There are a variety of awards girls can earn throughout the year. Some are earned as a troop/group, but the majority are individual awards. They symbolize a girl’s accomplishments. Awards are only one part of the Girl Scout program and should never serve as the main focus of a girl’s experience. To learn more about placement of awards on the Girl Scout uniform, consult the Girl Scout Catalog, age level handbooks, or the GSUSA Web site, www.girlscouts.org.
Girl Scouts' Highest Honors
In 1980, Girls Scouts introduced the Girl Scout Gold Award for Girl Scouts 14-18 as its highest honor, along with the Girl Scout Silver Award for Girl Scouts 11-14. Girls must meet requirements and complete a special project benefitting their communities to receive these awards. The Girl Scout Bronze Award for Junior Girl Scouts ages 8-11 was introduced in 2001. These three awards are a highlight of the Girl Scout experience.
The Girl Scout Gold Award
The Girl Scout Gold Award represents the highest achievement in Girl Scouting; it recognizes girls in grades 9 through 12 who demonstrate extraordinary leadership through remarkable take action projects that have sustainable impact in their communities and beyond. Since 1916, girls have successfully answered the call to Go Gold, an act that indelibly marks them as accomplished members of their communities and the world.
The Girl Scout Silver Award
The Girl Scout Silver Award symbolizes an 11- to 14-year-old Girl Scout's accomplishments in Girl Scouting and community activities as she matures and works to better her life and the lives of others.
The Girl Scout Bronze Award
The Girl Scout Bronze Award recognizes that a Junior Girl Scout has gained the leadership and planning skills required to follow through with a project that makes a positive difference in her community.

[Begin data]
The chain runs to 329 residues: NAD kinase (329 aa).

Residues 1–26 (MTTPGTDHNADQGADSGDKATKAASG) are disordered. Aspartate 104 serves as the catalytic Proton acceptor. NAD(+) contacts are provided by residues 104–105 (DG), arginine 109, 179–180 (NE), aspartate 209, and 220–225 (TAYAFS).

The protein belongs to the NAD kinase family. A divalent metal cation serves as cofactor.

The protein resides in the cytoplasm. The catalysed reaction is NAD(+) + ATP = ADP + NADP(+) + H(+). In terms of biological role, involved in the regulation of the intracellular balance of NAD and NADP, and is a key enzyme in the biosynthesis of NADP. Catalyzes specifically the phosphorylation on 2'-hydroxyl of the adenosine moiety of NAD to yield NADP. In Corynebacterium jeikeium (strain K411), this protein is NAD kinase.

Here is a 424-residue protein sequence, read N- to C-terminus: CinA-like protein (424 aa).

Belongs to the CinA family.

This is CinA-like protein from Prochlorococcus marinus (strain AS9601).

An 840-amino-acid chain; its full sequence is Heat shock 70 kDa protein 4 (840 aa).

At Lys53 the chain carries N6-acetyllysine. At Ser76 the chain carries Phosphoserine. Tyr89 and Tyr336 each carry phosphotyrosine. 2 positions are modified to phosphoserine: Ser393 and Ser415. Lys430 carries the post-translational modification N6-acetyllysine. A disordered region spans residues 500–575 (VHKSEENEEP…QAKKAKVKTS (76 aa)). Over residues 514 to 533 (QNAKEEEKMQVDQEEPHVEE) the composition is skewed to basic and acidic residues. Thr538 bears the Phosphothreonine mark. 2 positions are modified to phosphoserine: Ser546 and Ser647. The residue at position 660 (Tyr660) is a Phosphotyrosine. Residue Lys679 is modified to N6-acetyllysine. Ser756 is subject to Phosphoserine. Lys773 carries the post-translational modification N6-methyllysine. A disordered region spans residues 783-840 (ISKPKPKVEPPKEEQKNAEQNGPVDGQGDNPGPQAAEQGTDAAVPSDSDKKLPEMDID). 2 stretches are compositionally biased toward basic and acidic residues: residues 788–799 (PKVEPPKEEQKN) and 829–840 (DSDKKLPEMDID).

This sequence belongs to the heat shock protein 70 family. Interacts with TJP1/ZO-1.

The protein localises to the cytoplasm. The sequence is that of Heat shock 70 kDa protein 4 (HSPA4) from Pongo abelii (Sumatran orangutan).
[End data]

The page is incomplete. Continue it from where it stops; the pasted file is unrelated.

Bridging awards mark a girl's transition from one leadership level to the next. An exciting time in a Girl Scout's life, the earning of the award and completion of the activities are designed to emphasize the continuity of the Girl Scout program and to welcome girls to an anticipated "next level." For more information, visit http://www.girlscouts.org/program/basics/for_volunteers/bridging_awards/.
The national award program is explained in detail in the grade level handbooks and journey books. These are designed to recognize girls for achievement in learning, skill development and service to others.
Girl Scouts and Faith
Girls of all grade levels can now earn the My Promise, My Faith pin developed by Girl Scouts of the USA. This pin, which girls can earn once a year, complements existing religious recognitions and allows all girls to further strengthen the connection between their faith and Girl Scouts. For more information, visit http://www.girlscouts.org/program/basics/faith/.
Community Service Awards/Service Projects
Local, national, and global service and action are core elements of the Girl Scout experience. Community service offers girls a unique opportunity to help people in their communities. It is also an important element of the Girl Scout Leadership Experience. Girl Scouts learn important and valuable skills through community service which will help them develop into responsible citizens. Girls of all ages can discover ways to help people in their communities, connect with others for a greater good, and take action to change the world!
Presidential Volunteer Service Award
This award recognizes Girl Scouts for their community service efforts. It is a Presidential honor, initiated by President Bush in 2003, to recognize the valuable contributions of volunteers across the nation who answer the call to service to others through their volunteer activities. As a certifying organization, GSHPA will identify eligible Girl Scout recipients, verify their service hours, and distribute the award to outstanding volunteers. Hours of service are accumulated from January 1 - December 31. The deadline for submission of hours is February 28.
The Program Aide award is an opportunity for registered Cadette Girl Scouts in 6th thru 8th grades. The steps to earn this award are designed to give girls the experience of working directly with an Adult Volunteer to learn what it’s like to lead a group of younger girls through various activities. This is a National Mentoring award and the requirements are outlined in the Girl’s Guide to Girl Scouting for Cadettes. Girl Scouts in the Heart of Pennsylvania offers the resources below to help guide Cadette Girl Scouts and the Adult Volunteers acting as their Program Aide Mentors through the award process. GSHPA will also offer periodic trainings on designated program specialties. For a current listing of upcoming Program Aide Webinars for girls visit http://www.gshpa.org/programs/councilrunprograms.html. Cadette Girl Scouts may also have the option of attending a training offered in their local Girl Scout Community.